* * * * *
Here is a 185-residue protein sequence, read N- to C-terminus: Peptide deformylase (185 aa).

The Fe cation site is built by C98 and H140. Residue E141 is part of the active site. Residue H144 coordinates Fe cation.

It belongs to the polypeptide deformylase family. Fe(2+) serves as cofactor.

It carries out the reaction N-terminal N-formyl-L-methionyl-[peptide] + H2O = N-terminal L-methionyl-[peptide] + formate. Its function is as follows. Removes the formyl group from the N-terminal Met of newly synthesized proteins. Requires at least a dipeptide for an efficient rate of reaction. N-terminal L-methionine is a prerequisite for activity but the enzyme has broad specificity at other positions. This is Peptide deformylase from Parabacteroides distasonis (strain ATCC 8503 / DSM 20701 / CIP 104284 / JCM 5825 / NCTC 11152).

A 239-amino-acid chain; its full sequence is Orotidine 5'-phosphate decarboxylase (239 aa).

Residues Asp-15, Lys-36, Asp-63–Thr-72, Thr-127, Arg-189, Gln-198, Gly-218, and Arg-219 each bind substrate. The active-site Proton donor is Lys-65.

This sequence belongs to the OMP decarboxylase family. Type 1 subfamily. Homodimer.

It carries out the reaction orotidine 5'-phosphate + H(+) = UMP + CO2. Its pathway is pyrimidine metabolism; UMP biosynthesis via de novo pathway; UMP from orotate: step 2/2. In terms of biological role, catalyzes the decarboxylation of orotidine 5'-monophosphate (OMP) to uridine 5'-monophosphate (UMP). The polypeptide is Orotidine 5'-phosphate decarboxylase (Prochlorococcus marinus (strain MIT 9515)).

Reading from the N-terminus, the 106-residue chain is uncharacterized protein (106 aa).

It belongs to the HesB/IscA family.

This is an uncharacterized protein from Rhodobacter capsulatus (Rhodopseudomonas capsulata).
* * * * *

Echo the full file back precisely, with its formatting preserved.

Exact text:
Here is a 185-residue protein sequence, read N- to C-terminus: Peptide deformylase (185 aa).

The Fe cation site is built by C98 and H140. Residue E141 is part of the active site. Residue H144 coordinates Fe cation.

It belongs to the polypeptide deformylase family. Fe(2+) serves as cofactor.

It carries out the reaction N-terminal N-formyl-L-methionyl-[peptide] + H2O = N-terminal L-methionyl-[peptide] + formate. Its function is as follows. Removes the formyl group from the N-terminal Met of newly synthesized proteins. Requires at least a dipeptide for an efficient rate of reaction. N-terminal L-methionine is a prerequisite for activity but the enzyme has broad specificity at other positions. This is Peptide deformylase from Parabacteroides distasonis (strain ATCC 8503 / DSM 20701 / CIP 104284 / JCM 5825 / NCTC 11152).

A 239-amino-acid chain; its full sequence is Orotidine 5'-phosphate decarboxylase (239 aa).

Residues Asp-15, Lys-36, Asp-63–Thr-72, Thr-127, Arg-189, Gln-198, Gly-218, and Arg-219 each bind substrate. The active-site Proton donor is Lys-65.

This sequence belongs to the OMP decarboxylase family. Type 1 subfamily. Homodimer.

It carries out the reaction orotidine 5'-phosphate + H(+) = UMP + CO2. Its pathway is pyrimidine metabolism; UMP biosynthesis via de novo pathway; UMP from orotate: step 2/2. In terms of biological role, catalyzes the decarboxylation of orotidine 5'-monophosphate (OMP) to uridine 5'-monophosphate (UMP). The polypeptide is Orotidine 5'-phosphate decarboxylase (Prochlorococcus marinus (strain MIT 9515)).

Reading from the N-terminus, the 106-residue chain is uncharacterized protein (106 aa).

It belongs to the HesB/IscA family.

This is an uncharacterized protein from Rhodobacter capsulatus (Rhodopseudomonas capsulata).